"I pulled down the red leather box and rinsed my shoulder with rubbing alcohol. The stinging went deep, all the way into the bones of my arms. Finally, I slid my shoulder under the tap. The cold faucet pressed uncomfortably into my skin as the water dredged icily through the ragged marks, carrying threads of blood down the sides of my arm.
There had always been a portion of me that loved pain. Pain was shelter. It focused my mind, bringing me clarity; a quiet that tilted through me like ice. Pain was my drug, and I watched myself now, waiting for the old feeling in me to rise up and take its taste. But the rush never came. I was numb.
I greased the cuts with long snail trails of Neosporin, and then, walking back to bed, I saw the frostwork of old scars on my thighs peeking up curiously at me from beneath the hem of my sleep-shirt. Who was I becoming?"
Dark & lovely, that's how I like it.
"Grinning wryly, he opens the door to the library across the hall from my bedroom. But I skitter through the door in front of him, re-wrapping my towel around me.
“Oh, after you,” he says.
“Yes.” I love my father’s library. Sway-bellied bookshelves frame the big chesterfield pushed up against the far wall, and the fireplace is reflected in leaded glass windows that extend from the gleaming floorboards all the way up to the pressed-tin ceiling. During the day, the whole room is washed in tides of light and leaf shadow; at night, when dusk becomes a smoky reef across the room, it is as if the walls fold back and separations between objects dissolve: the world is unmasked as the indivisible water it is. If libraries are aquariums for dreams, and for dreamers, reading itself is the removal of the glass."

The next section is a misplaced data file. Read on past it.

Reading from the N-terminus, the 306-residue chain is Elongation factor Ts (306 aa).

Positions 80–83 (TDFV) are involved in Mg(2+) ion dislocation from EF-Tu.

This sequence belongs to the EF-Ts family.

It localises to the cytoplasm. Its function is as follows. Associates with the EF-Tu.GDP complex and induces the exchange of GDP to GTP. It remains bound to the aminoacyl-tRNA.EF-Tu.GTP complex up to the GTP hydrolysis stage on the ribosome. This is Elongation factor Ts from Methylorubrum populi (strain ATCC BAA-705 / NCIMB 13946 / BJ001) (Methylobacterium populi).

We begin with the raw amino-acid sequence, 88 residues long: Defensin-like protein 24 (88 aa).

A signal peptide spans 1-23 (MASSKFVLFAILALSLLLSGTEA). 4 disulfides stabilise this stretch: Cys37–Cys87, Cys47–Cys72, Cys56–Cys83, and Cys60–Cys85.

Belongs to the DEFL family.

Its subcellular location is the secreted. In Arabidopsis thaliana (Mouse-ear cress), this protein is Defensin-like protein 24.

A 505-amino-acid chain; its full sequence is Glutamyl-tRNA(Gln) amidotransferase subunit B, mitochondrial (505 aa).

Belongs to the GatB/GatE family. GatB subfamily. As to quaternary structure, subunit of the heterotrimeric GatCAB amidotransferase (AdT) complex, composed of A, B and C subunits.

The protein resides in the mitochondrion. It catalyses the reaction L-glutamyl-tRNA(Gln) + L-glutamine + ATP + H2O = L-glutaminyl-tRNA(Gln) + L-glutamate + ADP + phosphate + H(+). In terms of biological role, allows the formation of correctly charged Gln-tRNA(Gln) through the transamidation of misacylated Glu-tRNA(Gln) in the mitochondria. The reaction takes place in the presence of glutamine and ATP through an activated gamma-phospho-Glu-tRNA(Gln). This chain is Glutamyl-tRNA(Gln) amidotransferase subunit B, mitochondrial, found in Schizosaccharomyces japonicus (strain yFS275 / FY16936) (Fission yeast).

Yup, I'm editing the whole thing. Again. All over again.
I've got the full manuscript out with (!) a dozen agents now, and one suggested I do a run through for tense, as there's a couple passages that are unclear.
And... you know what... I realized that the whole novel, except for the flash-back chapters, is better as present tense. So.
Fuck. Shit. Here I go. Again. And of course, I find myself editing other things as well.
You've seen the above passage before in its earlier incarnation. The difference between that version and the one above- well, that pretty much explains what I'm up to right now.
So Savages is on hold again, and pretty much everything else, too. But... it's ravishingly gorgeous porch weather. And the pages fold back... and the separations between objects dissolve... and pretty soon I'll be finished again.
.... are you curious about the rest of the chapter, though?
"I go towards the sofa, where a book of Caravaggio’s paintings is cocked across one arm of the sofa. Niall picks it up and flips through its pages. It’s one of Dad’s favorites, littered all through with pen doodles and coffee rings. One of his favorite ways to get ideas is to sit down with a pile of art books and tech magazines.
“You spend a lot of time in this room, Miss Walker?” Niall says.